When you need to replace your teeth due to age, deterioration, or loss, you’re often faced with a confusing choice: bridge vs partial denture.
Dental bridges and partial dentures are both treatments for missing teeth, so what’s the difference between a bridge and a partial denture?
A dental bridge is a fixed appliance that spans the space where one or more teeth have been lost, with crowns on either end to anchor it. A partial denture, on the other hand, is a removable appliance that replaces some natural teeth.
Both treatments can replace and restore individual missing teeth or multiple ones. However, there are significant differences between a bridge vs dentures and their treatment options.
The main differences between a bridge vs partial are:
- The permanence of the treatment
- Your biting functionality while you eat
- How much stability it provides your mouth
This article will look at the types of partial denture bridges and highlight some of their pros and cons. If you’ve ever wondered what’s the difference between a bridge and a partial denture, read on for the answer!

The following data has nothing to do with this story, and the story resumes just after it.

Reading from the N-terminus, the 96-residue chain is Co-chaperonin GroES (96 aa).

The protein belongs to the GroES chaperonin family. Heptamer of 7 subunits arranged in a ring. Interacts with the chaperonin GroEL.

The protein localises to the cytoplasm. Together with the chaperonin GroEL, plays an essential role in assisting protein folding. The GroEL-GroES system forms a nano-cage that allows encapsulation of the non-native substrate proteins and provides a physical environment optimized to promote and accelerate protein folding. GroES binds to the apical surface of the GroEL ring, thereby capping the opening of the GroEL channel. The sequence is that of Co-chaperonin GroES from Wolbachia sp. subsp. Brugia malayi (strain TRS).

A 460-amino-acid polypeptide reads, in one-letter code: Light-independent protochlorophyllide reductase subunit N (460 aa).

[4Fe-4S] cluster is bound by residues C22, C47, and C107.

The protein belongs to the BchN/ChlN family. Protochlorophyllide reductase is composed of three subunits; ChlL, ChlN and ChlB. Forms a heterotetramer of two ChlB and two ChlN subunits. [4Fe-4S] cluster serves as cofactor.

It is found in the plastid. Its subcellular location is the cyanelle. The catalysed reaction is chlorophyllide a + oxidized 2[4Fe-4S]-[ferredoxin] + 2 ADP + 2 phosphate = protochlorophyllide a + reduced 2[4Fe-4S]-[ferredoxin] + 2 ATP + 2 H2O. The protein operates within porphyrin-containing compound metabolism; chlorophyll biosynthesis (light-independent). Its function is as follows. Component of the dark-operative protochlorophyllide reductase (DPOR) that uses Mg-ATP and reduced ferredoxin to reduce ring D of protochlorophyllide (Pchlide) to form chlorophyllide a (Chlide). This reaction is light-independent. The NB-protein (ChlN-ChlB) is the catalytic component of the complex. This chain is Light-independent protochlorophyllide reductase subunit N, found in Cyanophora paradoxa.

Bridge vs. Partial Dentures: What Are They?
We’ve already mentioned that both bridges and partial dentures (partials) are dental procedures that replace missing teeth. But there’s other information that’s good to know as you consider a fixed bridge vs. removable partial dentures.
Here’s a more in-depth look at bridges and partials as well as the different types of partial dentures and bridges, so you can make an informed decision.
Partial dentures are removable appliances that replace missing teeth. They usually consist of replacement teeth attached to a gum-colored base. Partials are great for replacing one or several missing teeth, but not an entire set of upper or lower teeth—that’s for full dentures.
When it comes to getting partial dentures made and placed, there are a few different materials and attachment options available.
Here’s a closer look at the most common types of partial dentures.
Types of Partial Denture
There are four types of common partial dentures you might consider.
- Acrylic Partials (Flippers)
With acrylic partials, replacement teeth sit in a pink, acrylic base. This gum-colored base is durable to minimize the risk of breakage and has metal clasps that attach to natural teeth to hold it in place.
Acrylic partials are often used as a temporary option until a more permanent solution is agreed upon (metal partials, dental implants, etc.). However, acrylic partials are made to last for a few years and are also fairly inexpensive if a patient likes them.